NAMIBIA: A few years ago, Africa was simply off the global economic map. Aside from a few investments in oil in Nigeria and Angola, Africa received almost no private capital flows from the rest of the world. Trade stagnated. The continent appeared in continuous turmoil. African businessmen and political leaders rarely participated in international economic conferences.
Suddenly, change is in the air. Africa’s new generation of leaders, from Yoweri Museveni in Uganda to Festus Mogae in Botswana to Joaquim Chissano in Mozambique to Nelson Mandela and Thabo Mbeki in South Africa are keen on leading their economies back into the global economy. They are savvy, business oriented, and eager for foreign investments. President Clinton’s trip to Africa highlighted to Americans -- usually most neglectful of Africa except when in deep crisis -- the dramatic changes underway on the continent. And at this year’s World Economic Forum Summit in Southern Africa, nearly 900 leading businessmen from the U.S., Europe, Asia, and Africa, met with the new political leadership to map a way forward.
Of course intentions and results are two different matters. Africa has a long road ahead. It is on most measures, several decades, if not a century or more, behind the advanced economies in economic organization and level of income. After centuries of enslavement and colonial rule, and decades of economic mismanagement or internal conflict, can Africa stage a rapid comeback?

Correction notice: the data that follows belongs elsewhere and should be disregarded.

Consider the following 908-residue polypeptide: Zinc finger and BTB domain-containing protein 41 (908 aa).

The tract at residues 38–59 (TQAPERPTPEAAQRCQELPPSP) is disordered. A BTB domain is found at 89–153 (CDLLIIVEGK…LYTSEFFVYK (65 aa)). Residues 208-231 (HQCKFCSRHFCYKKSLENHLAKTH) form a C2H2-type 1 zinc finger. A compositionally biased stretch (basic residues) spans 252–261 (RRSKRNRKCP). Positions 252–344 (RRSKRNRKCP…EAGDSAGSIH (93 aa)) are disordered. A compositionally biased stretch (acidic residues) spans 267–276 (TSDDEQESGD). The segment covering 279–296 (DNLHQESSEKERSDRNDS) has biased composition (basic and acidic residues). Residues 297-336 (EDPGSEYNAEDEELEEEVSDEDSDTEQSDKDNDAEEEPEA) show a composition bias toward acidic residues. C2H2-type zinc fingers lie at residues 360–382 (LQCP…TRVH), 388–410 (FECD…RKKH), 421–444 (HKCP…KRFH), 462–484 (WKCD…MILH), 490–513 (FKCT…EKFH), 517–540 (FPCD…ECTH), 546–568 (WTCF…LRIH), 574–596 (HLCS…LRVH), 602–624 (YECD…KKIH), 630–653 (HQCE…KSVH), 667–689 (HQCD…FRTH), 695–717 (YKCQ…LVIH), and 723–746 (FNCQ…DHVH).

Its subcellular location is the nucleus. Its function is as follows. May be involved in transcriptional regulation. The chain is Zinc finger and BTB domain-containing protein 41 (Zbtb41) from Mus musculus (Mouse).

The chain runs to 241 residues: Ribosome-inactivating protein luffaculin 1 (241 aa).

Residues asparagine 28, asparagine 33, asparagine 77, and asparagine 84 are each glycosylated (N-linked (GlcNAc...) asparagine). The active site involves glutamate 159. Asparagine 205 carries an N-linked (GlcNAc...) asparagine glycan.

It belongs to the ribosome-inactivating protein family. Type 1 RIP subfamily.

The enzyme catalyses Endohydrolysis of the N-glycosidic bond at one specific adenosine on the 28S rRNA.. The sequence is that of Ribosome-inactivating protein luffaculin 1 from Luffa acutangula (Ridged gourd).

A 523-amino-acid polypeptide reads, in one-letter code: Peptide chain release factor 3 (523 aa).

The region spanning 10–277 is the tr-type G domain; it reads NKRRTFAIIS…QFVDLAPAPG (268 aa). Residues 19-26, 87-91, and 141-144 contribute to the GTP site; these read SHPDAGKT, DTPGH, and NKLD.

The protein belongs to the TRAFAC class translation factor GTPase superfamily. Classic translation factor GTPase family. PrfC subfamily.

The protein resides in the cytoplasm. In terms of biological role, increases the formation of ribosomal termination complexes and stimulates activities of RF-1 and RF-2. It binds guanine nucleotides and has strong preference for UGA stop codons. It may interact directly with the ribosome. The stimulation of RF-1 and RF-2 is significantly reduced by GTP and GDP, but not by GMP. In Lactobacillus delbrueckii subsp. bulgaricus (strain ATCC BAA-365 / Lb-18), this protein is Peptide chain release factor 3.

For many interesting reasons, the answer could well be yes. Changes in technology permit a remarkable leapfrogging in economic activity. Countries almost without any telephone lines until recently are now jumping straight to cellular and microwave transmission. At the World Economic Forum meetings, summit participants enjoyed a dinner at a game reserve in the Namibian hinterland, while by the dozens clutching their cellular phones and transacting business all over the world. Internet connections in Ghana, Uganda, Zimbabwe, and many other parts of the continent are connecting universities, businesses, and even distant villages to global information and markets. Advanced systems similar to telecomms can be found in other core infrastructure areas. We are likely to see African technological leapfrogging in government organization (e.g. the efficiency of the payments and settlements systems in Southern Africa), road networks, power grids, air travel, and other parts of the critical economic "plumbing" necessary for a modern economy and for rapid growth in Africa’s living standards.